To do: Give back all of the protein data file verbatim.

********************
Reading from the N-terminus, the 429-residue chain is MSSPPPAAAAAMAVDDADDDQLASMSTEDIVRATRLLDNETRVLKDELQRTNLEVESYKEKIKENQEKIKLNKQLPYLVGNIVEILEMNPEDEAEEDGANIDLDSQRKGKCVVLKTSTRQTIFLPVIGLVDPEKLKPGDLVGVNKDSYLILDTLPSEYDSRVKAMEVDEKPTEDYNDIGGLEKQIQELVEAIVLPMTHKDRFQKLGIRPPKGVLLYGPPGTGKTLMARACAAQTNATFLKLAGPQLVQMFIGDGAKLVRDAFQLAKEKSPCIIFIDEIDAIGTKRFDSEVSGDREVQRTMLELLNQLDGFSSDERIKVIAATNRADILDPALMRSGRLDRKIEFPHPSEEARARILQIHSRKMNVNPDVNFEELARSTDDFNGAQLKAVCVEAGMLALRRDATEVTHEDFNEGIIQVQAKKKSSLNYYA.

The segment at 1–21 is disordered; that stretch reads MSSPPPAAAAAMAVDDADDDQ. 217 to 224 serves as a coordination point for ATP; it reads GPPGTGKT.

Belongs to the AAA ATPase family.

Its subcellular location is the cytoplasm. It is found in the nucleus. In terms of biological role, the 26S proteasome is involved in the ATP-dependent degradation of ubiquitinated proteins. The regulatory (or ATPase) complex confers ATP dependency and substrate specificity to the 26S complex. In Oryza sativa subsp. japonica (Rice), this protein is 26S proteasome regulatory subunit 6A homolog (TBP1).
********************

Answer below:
Reading from the N-terminus, the 429-residue chain is MSSPPPAAAAAMAVDDADDDQLASMSTEDIVRATRLLDNETRVLKDELQRTNLEVESYKEKIKENQEKIKLNKQLPYLVGNIVEILEMNPEDEAEEDGANIDLDSQRKGKCVVLKTSTRQTIFLPVIGLVDPEKLKPGDLVGVNKDSYLILDTLPSEYDSRVKAMEVDEKPTEDYNDIGGLEKQIQELVEAIVLPMTHKDRFQKLGIRPPKGVLLYGPPGTGKTLMARACAAQTNATFLKLAGPQLVQMFIGDGAKLVRDAFQLAKEKSPCIIFIDEIDAIGTKRFDSEVSGDREVQRTMLELLNQLDGFSSDERIKVIAATNRADILDPALMRSGRLDRKIEFPHPSEEARARILQIHSRKMNVNPDVNFEELARSTDDFNGAQLKAVCVEAGMLALRRDATEVTHEDFNEGIIQVQAKKKSSLNYYA.

The segment at 1–21 is disordered; that stretch reads MSSPPPAAAAAMAVDDADDDQ. 217 to 224 serves as a coordination point for ATP; it reads GPPGTGKT.

Belongs to the AAA ATPase family.

Its subcellular location is the cytoplasm. It is found in the nucleus. In terms of biological role, the 26S proteasome is involved in the ATP-dependent degradation of ubiquitinated proteins. The regulatory (or ATPase) complex confers ATP dependency and substrate specificity to the 26S complex. In Oryza sativa subsp. japonica (Rice), this protein is 26S proteasome regulatory subunit 6A homolog (TBP1).